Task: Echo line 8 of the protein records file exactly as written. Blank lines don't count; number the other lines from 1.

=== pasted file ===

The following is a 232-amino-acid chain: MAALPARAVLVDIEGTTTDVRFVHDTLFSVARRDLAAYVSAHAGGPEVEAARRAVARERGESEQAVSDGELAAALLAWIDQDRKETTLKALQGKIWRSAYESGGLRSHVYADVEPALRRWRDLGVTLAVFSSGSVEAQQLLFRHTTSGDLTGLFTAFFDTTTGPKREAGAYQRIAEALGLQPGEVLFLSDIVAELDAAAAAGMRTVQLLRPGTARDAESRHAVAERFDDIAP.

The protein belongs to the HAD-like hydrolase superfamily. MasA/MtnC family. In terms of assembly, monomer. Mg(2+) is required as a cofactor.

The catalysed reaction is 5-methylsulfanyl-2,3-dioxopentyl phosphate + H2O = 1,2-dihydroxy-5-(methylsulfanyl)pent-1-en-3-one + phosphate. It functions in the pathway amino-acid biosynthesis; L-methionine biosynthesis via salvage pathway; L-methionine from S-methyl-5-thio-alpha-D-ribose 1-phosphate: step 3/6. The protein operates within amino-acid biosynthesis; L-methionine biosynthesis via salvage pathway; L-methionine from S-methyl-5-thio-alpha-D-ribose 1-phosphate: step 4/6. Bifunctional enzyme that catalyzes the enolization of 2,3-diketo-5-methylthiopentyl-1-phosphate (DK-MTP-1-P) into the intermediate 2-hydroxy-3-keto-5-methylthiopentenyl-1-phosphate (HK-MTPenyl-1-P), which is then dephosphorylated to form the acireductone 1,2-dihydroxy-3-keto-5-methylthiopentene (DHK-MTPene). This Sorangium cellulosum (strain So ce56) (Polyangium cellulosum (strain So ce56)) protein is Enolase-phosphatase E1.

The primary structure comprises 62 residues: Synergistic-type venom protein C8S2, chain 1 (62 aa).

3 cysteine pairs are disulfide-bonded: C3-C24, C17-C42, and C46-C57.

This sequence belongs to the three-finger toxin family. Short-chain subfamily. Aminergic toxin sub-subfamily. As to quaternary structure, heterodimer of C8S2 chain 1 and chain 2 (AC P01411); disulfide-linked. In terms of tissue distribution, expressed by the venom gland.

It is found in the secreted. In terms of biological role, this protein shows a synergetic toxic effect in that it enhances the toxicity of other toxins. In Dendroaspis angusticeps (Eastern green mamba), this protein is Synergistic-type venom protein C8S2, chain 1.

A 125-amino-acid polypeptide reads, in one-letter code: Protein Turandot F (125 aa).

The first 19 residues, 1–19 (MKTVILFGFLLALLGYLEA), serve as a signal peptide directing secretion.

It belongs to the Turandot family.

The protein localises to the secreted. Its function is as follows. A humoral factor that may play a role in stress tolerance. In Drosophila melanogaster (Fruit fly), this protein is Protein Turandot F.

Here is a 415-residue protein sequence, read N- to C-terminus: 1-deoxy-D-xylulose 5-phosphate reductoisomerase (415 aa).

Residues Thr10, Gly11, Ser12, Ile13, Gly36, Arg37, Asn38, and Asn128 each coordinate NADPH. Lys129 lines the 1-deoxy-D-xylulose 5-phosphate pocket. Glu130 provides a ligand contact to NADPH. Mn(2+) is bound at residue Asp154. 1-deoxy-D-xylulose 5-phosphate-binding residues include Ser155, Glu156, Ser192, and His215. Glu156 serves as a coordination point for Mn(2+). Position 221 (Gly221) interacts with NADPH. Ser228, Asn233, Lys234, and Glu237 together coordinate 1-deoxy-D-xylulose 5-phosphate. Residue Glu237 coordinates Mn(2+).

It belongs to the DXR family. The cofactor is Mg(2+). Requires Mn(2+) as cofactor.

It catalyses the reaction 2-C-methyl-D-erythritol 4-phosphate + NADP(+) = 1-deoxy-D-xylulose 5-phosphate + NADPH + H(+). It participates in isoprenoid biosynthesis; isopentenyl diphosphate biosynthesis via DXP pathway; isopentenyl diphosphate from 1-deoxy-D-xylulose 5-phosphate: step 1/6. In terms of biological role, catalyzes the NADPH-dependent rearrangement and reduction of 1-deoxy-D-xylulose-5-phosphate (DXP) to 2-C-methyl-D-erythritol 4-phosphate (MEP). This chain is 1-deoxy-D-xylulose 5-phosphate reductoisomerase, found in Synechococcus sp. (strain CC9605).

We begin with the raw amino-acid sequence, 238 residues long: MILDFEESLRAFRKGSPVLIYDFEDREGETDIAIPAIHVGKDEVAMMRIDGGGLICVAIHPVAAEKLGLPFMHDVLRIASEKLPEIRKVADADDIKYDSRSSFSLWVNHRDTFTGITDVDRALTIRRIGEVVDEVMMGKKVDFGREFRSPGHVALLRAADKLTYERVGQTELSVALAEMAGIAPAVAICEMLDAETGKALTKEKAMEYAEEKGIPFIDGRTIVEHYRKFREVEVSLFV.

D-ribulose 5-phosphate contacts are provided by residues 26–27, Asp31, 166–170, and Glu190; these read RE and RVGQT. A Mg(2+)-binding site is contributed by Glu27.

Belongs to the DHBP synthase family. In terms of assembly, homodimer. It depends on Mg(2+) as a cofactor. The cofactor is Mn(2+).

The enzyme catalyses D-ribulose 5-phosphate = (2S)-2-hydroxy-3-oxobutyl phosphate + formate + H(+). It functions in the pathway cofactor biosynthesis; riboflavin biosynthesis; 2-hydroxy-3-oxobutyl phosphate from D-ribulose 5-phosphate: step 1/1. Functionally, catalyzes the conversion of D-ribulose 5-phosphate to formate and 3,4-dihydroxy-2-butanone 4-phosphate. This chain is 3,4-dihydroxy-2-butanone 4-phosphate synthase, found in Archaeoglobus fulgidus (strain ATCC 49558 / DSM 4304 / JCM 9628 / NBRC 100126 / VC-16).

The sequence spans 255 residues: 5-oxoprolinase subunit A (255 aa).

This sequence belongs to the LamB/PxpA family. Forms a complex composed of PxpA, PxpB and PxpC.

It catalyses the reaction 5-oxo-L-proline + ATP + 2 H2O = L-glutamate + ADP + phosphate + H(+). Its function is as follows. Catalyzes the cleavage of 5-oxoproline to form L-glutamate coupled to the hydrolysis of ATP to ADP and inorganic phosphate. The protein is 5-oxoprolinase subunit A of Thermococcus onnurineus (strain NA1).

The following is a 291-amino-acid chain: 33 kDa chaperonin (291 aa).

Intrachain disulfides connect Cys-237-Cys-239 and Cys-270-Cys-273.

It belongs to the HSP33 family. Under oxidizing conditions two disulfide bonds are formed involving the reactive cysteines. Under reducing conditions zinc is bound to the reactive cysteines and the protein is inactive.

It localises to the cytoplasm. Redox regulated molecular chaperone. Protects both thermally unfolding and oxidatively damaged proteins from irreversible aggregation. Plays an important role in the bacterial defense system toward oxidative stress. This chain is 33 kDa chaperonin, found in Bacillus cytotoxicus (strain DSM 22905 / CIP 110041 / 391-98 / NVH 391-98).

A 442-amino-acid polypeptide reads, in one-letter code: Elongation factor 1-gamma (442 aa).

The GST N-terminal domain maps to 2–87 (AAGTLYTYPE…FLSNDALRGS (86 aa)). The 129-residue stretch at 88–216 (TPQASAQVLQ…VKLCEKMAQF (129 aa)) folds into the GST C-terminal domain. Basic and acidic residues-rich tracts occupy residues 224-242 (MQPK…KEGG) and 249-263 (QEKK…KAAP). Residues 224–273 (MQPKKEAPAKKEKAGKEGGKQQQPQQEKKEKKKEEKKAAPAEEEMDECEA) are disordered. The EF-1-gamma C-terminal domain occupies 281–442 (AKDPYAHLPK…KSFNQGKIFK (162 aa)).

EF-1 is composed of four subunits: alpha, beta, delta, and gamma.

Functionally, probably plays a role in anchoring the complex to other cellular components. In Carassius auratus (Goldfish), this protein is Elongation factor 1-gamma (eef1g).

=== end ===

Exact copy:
A 125-amino-acid polypeptide reads, in one-letter code: Protein Turandot F (125 aa).